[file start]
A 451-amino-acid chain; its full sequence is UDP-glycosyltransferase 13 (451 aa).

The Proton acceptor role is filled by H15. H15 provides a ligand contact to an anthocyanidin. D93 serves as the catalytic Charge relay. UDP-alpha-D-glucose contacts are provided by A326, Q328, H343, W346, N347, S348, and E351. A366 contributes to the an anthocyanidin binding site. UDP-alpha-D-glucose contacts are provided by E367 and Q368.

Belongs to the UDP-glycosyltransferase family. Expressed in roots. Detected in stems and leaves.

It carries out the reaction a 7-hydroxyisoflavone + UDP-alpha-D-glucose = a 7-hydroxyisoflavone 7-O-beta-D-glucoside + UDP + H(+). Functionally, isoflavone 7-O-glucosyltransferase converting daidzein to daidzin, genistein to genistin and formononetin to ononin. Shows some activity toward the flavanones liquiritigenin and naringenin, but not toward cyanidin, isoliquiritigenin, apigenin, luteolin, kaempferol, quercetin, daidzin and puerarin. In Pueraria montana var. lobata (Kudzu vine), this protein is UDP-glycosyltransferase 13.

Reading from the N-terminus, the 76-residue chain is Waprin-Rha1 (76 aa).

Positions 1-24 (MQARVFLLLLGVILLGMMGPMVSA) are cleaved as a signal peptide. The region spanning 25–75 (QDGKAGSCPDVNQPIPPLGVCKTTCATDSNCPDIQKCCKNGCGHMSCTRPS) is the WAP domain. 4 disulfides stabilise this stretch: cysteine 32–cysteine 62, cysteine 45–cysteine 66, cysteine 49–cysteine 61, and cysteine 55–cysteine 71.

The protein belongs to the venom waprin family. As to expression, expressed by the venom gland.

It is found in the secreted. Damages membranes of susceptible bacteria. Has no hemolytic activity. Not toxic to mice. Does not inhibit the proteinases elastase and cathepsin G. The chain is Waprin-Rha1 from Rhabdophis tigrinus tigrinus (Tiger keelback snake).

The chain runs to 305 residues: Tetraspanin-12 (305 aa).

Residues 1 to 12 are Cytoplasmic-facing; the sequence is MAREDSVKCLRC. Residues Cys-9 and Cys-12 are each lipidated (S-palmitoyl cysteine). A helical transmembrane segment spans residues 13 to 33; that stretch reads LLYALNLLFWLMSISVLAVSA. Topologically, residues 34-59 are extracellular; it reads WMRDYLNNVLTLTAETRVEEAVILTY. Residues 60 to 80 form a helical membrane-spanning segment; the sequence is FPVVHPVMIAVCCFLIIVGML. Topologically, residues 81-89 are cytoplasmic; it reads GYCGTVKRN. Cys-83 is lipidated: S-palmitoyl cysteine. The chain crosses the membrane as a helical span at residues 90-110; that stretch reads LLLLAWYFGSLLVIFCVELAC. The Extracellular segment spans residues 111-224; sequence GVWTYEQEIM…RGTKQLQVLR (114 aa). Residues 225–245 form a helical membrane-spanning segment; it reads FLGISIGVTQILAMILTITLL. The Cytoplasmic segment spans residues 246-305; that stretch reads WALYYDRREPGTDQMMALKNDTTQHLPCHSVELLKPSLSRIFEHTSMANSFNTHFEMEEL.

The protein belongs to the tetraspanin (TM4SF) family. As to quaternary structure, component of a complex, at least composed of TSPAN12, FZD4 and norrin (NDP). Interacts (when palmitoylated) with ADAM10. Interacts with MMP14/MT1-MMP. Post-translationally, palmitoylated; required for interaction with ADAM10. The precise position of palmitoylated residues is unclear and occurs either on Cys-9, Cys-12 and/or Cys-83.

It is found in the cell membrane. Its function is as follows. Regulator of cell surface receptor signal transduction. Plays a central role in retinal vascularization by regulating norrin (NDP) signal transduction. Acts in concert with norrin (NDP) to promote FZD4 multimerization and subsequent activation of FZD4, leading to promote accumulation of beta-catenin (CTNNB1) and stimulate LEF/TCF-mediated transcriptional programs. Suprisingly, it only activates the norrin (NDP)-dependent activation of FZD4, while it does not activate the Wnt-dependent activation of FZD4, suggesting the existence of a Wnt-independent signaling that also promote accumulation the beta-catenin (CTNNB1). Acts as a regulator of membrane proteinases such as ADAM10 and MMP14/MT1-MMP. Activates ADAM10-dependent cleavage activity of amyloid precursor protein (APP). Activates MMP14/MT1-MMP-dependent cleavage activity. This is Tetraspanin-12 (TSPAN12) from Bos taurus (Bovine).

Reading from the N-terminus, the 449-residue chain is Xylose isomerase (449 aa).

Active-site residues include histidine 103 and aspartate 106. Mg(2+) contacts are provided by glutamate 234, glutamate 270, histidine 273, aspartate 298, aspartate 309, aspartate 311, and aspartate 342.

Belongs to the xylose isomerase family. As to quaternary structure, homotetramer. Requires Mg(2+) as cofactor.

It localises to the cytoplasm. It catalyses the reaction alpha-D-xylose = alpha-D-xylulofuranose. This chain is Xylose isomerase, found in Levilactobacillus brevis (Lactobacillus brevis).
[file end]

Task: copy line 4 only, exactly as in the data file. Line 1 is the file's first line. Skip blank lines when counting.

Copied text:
It carries out the reaction a 7-hydroxyisoflavone + UDP-alpha-D-glucose = a 7-hydroxyisoflavone 7-O-beta-D-glucoside + UDP + H(+). Functionally, isoflavone 7-O-glucosyltransferase converting daidzein to daidzin, genistein to genistin and formononetin to ononin. Shows some activity toward the flavanones liquiritigenin and naringenin, but not toward cyanidin, isoliquiritigenin, apigenin, luteolin, kaempferol, quercetin, daidzin and puerarin. In Pueraria montana var. lobata (Kudzu vine), this protein is UDP-glycosyltransferase 13.